And he expressed confidence that the company can remain profitable through both the boom and bust cycles that have become an inevitable part of the electronics industry. Under Agilent, the electronics measurement division in recent years stayed profitable, even in downturns, partly by handing over a portion of its sales and manufacturing work to outside contractors. Thus, the company paid its contractors only when products were made and sold.

Analysts said Keysight will benefit from the large amounts of cash it generates - the company reported a hefty return on investment capital of 31 percent for the last fiscal year. The challenge now will be finding the best place to invest those funds.

The sales growth cycles for electronic measurement devices can be relatively short and are often based on which manufacturer is first to market with some new feature, said Richard Eastman, an analyst in Milwaukee with Robert W. Baird & Co. Boosting Keysight sales, he said, will mean finding ways “to shorten the time to market for your new products.”

Analysts also expect Keysight will expand its offerings by purchasing smaller companies with valuable products.

“It’s pretty clear from their initial indications that they intend to be active” with acquisitions, said Ross Muken, a senior managing director and partner of New York-based ISI.

While the analysts are watching the company’s growth efforts, local business officials are applauding the fact that Keysight decided to place its global headquarters in Santa Rosa.

“This was a big vote of confidence in Sonoma County,” said Dick Herman, president of 101 MFG, a Petaluma-based alliance of manufacturing executives.

Even some Keysight workers privately have noted the selection likely ensures that the Santa Rosa facility will remain open, even if the company should ever need to downsize elsewhere.

Ben Stone, executive director of the Sonoma County Economic Development Board, said the county has benefited greatly under Hewlett-Packard and Agilent, both from its good-paying jobs and from its workers who served as leaders in United Way fundraising drives and as volunteer mentors for school children. He said he looks forward to “a rebirth of that heritage” under Keysight.

“They’ve really made their facility available and their people available in all sorts of ways to the community,” Stone said.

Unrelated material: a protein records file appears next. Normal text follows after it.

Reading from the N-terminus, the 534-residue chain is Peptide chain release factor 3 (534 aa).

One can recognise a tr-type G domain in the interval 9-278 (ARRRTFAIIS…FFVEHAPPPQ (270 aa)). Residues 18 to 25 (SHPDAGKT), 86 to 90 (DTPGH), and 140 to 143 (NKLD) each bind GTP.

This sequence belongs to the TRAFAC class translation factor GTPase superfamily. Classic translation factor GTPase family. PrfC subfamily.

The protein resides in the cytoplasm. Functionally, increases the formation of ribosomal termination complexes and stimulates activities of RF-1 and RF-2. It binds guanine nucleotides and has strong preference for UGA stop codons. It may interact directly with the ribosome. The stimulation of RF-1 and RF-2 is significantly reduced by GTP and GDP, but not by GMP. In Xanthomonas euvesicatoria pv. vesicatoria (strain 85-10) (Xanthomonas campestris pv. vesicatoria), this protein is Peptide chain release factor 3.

Jonathan Coe, president and CEO of the Santa Rosa Chamber of Commerce, said the county also will benefit by having such a “substantial and high-quality” company headquartered here.

“I think that’s going to be a plus for all of us,” Coe said, “sort of benefit by association.”

Knight, the analyst with Janney, is among those planning to visit the new company headquarters.

“Analysts and investors will definitely find Santa Rosa a new destination because Keysight is there,” he said.

You can reach Staff Writer Robert Digitale at 521-5285 or robert.digitale@pressdemocrat.com. On Twitter @rdigit.

Key events for Keysight

1939: Bill Hewlett and David Packard form Hewlett-Packard, selling an early product, an audio oscillator, to Walt Disney Studios.

1972: HP begins manufacturing at an interim plant in Santa Rosa.

1975: With 6,000 guests in attendance, HP opens its hillside campus on Fountaingrove Parkway. The site eventually will expand to 1 million square feet of office, research and manufacturing space.

1982: HP begins construction on the first of four buildings at its Rohnert Park campus.

1999: The Sonoma County operations become part of Agilent Technologies, a new test and measurement company split off from HP.

2001: Agilent's employment peaks at more than 5,000 workers in the county.

2004: Battered by the dot.com bust and intense competition, Agilent shutters the Rohnert Park plant and transfers manufacturing overseas. Local employment drops to 2,300.

2013: Agilent announces plans to split the company and form a stand-alone electronic measurement business named Keysight Technologies.

Nov. 1: Keysight begins operation as its own company with about 1,250 employees in Santa Rosa and 9,500 worldwide.